Halaf/Ubaid  c. 5000 – 4000 BC

   Uruk  c. 4000 – 3200 BC

   Jemdir Nasir  c. 3200 – 3000 BC


Early Bronze Age (3500 – 2000 BC)

Middle Bronze Age (2000 – 1500 BC)

Early Iron Age (1000 – 500 BC)


Historical Periods


1. Southern Mesopotamia


Early Dynastic I  c. 3000 - 2750

Early Dynastic II  c. 2750 – 2600 BC

Early Dynastic III (Fara)  c. 2600 – 2350 BC

Dynasty of Akkad  c. 2350 – 2000 BC

  Sargon I King of Sumer and Akkad (2334 – 2279 BC) location of the city of Akkad unknown, sacked by Gutians from Iran after 100 years

Dynasties of Ur   -   Ur III  c. 2150 – 2000 BC     

Old Babylonian  c. 2000 – 1600 BC

   Isin Larsa Dynasties  c. 2000 – 1600 BC         

   First Dynasty of Babylon  c. 1800 – 1600 BC

          Hammurabi, King of Babylon 1792 – 1750

Kassite Dynasty  c. 1600 - 1155 BC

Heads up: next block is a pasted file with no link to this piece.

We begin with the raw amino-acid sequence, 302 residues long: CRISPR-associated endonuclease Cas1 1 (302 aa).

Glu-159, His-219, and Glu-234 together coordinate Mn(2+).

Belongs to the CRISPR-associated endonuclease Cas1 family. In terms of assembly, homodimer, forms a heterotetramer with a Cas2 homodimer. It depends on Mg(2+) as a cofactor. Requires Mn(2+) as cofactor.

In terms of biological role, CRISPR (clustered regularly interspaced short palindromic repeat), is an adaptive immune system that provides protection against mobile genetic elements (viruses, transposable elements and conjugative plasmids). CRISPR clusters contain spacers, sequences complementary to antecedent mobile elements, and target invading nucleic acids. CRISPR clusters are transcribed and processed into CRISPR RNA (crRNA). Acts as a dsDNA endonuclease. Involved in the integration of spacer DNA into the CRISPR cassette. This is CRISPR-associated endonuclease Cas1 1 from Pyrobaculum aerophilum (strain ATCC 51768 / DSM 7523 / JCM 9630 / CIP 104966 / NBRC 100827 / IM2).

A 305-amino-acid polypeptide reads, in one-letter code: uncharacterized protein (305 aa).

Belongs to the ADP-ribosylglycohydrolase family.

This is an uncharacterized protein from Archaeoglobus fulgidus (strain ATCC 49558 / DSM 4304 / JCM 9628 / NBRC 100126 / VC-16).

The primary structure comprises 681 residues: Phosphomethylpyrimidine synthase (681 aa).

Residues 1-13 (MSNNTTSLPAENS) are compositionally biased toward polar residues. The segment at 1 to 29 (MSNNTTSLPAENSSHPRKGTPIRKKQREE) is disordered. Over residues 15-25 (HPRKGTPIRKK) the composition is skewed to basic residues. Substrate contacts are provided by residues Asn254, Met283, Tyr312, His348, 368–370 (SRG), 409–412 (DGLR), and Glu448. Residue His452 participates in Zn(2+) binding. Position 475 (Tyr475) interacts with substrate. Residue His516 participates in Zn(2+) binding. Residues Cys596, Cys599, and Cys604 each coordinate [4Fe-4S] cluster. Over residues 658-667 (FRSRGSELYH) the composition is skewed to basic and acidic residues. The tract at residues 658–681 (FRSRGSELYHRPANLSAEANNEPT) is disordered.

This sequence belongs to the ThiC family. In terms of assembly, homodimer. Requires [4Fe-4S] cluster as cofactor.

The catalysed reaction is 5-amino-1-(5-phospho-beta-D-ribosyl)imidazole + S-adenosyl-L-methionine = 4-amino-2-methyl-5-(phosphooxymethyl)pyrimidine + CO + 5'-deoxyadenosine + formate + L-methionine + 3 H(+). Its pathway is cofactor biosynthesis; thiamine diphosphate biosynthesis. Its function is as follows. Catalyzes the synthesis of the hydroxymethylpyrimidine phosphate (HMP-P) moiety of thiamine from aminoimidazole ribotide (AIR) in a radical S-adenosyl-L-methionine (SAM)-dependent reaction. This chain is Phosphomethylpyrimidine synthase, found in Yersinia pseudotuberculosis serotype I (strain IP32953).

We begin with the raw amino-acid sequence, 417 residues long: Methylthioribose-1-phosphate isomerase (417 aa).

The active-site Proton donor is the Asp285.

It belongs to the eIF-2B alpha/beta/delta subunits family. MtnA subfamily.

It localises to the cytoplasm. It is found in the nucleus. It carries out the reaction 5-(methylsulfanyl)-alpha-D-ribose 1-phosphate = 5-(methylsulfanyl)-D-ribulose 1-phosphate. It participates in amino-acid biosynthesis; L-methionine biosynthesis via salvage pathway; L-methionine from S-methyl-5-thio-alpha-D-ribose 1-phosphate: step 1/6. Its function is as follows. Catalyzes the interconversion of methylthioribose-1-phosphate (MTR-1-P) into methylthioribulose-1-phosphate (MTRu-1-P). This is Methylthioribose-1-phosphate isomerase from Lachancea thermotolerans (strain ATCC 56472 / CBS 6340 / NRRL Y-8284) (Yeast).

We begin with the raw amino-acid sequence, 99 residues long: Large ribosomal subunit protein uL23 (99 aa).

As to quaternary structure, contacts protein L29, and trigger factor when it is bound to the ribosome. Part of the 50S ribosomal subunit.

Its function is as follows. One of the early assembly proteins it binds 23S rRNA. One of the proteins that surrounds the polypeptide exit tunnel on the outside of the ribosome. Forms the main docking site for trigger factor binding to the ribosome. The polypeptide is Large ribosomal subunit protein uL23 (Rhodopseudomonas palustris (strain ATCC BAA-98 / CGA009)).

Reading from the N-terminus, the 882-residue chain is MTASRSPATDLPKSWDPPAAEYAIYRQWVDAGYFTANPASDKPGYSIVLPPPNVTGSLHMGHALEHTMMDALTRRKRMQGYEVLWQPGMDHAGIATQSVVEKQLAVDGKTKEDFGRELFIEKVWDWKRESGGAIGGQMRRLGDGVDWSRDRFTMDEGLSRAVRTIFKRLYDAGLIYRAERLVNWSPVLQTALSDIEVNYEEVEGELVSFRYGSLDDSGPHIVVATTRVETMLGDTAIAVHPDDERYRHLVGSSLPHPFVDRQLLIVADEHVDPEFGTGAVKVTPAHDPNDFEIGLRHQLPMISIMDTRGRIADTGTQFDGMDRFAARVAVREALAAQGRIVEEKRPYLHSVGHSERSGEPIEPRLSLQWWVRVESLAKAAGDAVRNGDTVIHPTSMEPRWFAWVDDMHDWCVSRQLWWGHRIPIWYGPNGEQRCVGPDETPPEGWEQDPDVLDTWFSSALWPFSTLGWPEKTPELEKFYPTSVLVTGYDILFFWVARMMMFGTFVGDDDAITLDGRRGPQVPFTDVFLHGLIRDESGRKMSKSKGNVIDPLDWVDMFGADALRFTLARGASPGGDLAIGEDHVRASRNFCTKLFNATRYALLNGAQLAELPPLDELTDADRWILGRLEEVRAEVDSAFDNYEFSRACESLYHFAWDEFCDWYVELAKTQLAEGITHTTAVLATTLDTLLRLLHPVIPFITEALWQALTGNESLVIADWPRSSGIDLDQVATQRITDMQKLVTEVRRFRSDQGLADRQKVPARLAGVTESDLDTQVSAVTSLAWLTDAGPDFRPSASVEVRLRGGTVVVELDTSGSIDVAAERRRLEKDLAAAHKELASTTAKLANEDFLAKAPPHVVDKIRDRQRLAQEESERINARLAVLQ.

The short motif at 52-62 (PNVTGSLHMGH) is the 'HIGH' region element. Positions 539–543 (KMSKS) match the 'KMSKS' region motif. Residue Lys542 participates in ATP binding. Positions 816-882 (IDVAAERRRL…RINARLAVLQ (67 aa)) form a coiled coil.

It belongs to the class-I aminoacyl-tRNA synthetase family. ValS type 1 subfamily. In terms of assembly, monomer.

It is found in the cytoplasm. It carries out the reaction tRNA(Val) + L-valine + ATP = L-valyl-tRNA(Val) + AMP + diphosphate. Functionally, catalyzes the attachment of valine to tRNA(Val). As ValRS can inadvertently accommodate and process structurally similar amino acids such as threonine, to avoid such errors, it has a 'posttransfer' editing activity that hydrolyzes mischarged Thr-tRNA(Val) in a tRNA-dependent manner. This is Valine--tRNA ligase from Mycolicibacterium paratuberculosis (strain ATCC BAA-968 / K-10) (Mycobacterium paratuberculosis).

Second Dynasty of Isin 1155 – 1027 BC

Second Dynasty of Sealand 1026 – 1006 BC

Dynasty of E  979 – 732 BC

Assyrian Domination  732 – 626 BC

Neo-Babylonian Dynasty  626 – 539 BC


2. Northern Mesopotamia


Old Assyrian Period  c. 1900 – 1400 BC

Middle Assyrian Period  c. 1400 - 1050 BC

Neo-Assyrian Period Empire  c. 934 – 610 BC




Achaemenid Empire  539 – 331 BC

Hellenistic Period  331 – 126 BC

   Seleucid Dynasty  311 – 126 BC

Parthian Period  126 BC – AD 227

Sassanian Period  AD 224 - 642


Islamic Era (AD 642 - )


Abbasid Dynasty  750 - 1258

Ottoman Period  1516 - 1914

British Occupation 1914 - 1921

Kingdom of Iraq  1921 - 1958

Republic of Iraq  1958 - 2005